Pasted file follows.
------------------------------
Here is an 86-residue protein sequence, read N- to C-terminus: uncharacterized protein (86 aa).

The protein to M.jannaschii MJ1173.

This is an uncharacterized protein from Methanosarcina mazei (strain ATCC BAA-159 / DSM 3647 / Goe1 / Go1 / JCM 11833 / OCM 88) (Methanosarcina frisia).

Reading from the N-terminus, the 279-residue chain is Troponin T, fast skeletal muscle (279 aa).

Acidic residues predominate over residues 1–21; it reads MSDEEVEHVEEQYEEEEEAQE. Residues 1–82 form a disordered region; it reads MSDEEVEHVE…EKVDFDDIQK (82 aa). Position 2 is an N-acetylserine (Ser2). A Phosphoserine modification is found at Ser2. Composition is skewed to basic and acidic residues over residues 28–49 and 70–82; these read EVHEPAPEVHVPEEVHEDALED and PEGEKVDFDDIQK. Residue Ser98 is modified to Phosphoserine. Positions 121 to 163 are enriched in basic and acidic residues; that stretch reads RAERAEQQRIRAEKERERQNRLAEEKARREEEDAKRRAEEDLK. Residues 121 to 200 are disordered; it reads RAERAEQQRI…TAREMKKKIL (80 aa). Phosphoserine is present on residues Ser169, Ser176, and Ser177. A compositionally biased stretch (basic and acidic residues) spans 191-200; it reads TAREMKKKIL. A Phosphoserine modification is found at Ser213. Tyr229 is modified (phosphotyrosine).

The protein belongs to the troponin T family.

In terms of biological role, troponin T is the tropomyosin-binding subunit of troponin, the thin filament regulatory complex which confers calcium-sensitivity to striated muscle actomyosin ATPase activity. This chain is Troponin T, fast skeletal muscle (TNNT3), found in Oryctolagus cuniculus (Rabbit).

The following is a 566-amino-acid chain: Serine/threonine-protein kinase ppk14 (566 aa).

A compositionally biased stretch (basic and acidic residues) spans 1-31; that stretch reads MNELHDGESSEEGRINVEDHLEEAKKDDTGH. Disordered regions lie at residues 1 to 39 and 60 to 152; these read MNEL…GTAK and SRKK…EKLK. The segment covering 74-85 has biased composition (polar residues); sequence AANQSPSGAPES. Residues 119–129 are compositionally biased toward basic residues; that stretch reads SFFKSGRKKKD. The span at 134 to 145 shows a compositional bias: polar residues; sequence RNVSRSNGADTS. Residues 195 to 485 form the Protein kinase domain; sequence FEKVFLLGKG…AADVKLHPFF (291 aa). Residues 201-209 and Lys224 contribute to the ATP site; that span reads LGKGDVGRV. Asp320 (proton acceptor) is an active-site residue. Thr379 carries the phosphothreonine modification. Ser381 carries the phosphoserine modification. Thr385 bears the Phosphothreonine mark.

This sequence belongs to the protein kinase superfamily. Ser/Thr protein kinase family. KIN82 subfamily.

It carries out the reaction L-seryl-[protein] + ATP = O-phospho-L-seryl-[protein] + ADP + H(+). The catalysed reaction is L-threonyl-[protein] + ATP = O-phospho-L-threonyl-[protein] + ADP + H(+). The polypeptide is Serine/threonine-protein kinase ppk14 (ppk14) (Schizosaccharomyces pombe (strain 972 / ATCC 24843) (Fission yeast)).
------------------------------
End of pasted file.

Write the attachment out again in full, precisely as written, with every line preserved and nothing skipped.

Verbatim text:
Here is an 86-residue protein sequence, read N- to C-terminus: uncharacterized protein (86 aa).

The protein to M.jannaschii MJ1173.

This is an uncharacterized protein from Methanosarcina mazei (strain ATCC BAA-159 / DSM 3647 / Goe1 / Go1 / JCM 11833 / OCM 88) (Methanosarcina frisia).

Reading from the N-terminus, the 279-residue chain is Troponin T, fast skeletal muscle (279 aa).

Acidic residues predominate over residues 1–21; it reads MSDEEVEHVEEQYEEEEEAQE. Residues 1–82 form a disordered region; it reads MSDEEVEHVE…EKVDFDDIQK (82 aa). Position 2 is an N-acetylserine (Ser2). A Phosphoserine modification is found at Ser2. Composition is skewed to basic and acidic residues over residues 28–49 and 70–82; these read EVHEPAPEVHVPEEVHEDALED and PEGEKVDFDDIQK. Residue Ser98 is modified to Phosphoserine. Positions 121 to 163 are enriched in basic and acidic residues; that stretch reads RAERAEQQRIRAEKERERQNRLAEEKARREEEDAKRRAEEDLK. Residues 121 to 200 are disordered; it reads RAERAEQQRI…TAREMKKKIL (80 aa). Phosphoserine is present on residues Ser169, Ser176, and Ser177. A compositionally biased stretch (basic and acidic residues) spans 191-200; it reads TAREMKKKIL. A Phosphoserine modification is found at Ser213. Tyr229 is modified (phosphotyrosine).

The protein belongs to the troponin T family.

In terms of biological role, troponin T is the tropomyosin-binding subunit of troponin, the thin filament regulatory complex which confers calcium-sensitivity to striated muscle actomyosin ATPase activity. This chain is Troponin T, fast skeletal muscle (TNNT3), found in Oryctolagus cuniculus (Rabbit).

The following is a 566-amino-acid chain: Serine/threonine-protein kinase ppk14 (566 aa).

A compositionally biased stretch (basic and acidic residues) spans 1-31; that stretch reads MNELHDGESSEEGRINVEDHLEEAKKDDTGH. Disordered regions lie at residues 1 to 39 and 60 to 152; these read MNEL…GTAK and SRKK…EKLK. The segment covering 74-85 has biased composition (polar residues); sequence AANQSPSGAPES. Residues 119–129 are compositionally biased toward basic residues; that stretch reads SFFKSGRKKKD. The span at 134 to 145 shows a compositional bias: polar residues; sequence RNVSRSNGADTS. Residues 195 to 485 form the Protein kinase domain; sequence FEKVFLLGKG…AADVKLHPFF (291 aa). Residues 201-209 and Lys224 contribute to the ATP site; that span reads LGKGDVGRV. Asp320 (proton acceptor) is an active-site residue. Thr379 carries the phosphothreonine modification. Ser381 carries the phosphoserine modification. Thr385 bears the Phosphothreonine mark.

This sequence belongs to the protein kinase superfamily. Ser/Thr protein kinase family. KIN82 subfamily.

It carries out the reaction L-seryl-[protein] + ATP = O-phospho-L-seryl-[protein] + ADP + H(+). The catalysed reaction is L-threonyl-[protein] + ATP = O-phospho-L-threonyl-[protein] + ADP + H(+). The polypeptide is Serine/threonine-protein kinase ppk14 (ppk14) (Schizosaccharomyces pombe (strain 972 / ATCC 24843) (Fission yeast)).